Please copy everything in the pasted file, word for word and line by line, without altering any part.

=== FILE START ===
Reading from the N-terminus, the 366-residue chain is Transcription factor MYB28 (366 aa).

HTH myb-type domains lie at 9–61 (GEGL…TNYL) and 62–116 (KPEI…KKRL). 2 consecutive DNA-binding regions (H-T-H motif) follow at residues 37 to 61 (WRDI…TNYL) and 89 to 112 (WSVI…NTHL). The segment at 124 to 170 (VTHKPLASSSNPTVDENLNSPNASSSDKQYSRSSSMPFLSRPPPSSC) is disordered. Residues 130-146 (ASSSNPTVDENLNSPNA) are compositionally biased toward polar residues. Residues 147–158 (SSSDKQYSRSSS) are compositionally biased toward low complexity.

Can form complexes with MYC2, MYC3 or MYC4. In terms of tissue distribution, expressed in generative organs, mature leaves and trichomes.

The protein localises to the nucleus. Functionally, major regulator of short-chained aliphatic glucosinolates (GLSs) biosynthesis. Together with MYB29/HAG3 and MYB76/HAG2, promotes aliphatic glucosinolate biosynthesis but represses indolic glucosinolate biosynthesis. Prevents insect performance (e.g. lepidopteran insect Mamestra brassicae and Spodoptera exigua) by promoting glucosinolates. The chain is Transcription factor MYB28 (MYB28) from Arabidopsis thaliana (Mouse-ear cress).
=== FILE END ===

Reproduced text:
Reading from the N-terminus, the 366-residue chain is Transcription factor MYB28 (366 aa).

HTH myb-type domains lie at 9–61 (GEGL…TNYL) and 62–116 (KPEI…KKRL). 2 consecutive DNA-binding regions (H-T-H motif) follow at residues 37 to 61 (WRDI…TNYL) and 89 to 112 (WSVI…NTHL). The segment at 124 to 170 (VTHKPLASSSNPTVDENLNSPNASSSDKQYSRSSSMPFLSRPPPSSC) is disordered. Residues 130-146 (ASSSNPTVDENLNSPNA) are compositionally biased toward polar residues. Residues 147–158 (SSSDKQYSRSSS) are compositionally biased toward low complexity.

Can form complexes with MYC2, MYC3 or MYC4. In terms of tissue distribution, expressed in generative organs, mature leaves and trichomes.

The protein localises to the nucleus. Functionally, major regulator of short-chained aliphatic glucosinolates (GLSs) biosynthesis. Together with MYB29/HAG3 and MYB76/HAG2, promotes aliphatic glucosinolate biosynthesis but represses indolic glucosinolate biosynthesis. Prevents insect performance (e.g. lepidopteran insect Mamestra brassicae and Spodoptera exigua) by promoting glucosinolates. The chain is Transcription factor MYB28 (MYB28) from Arabidopsis thaliana (Mouse-ear cress).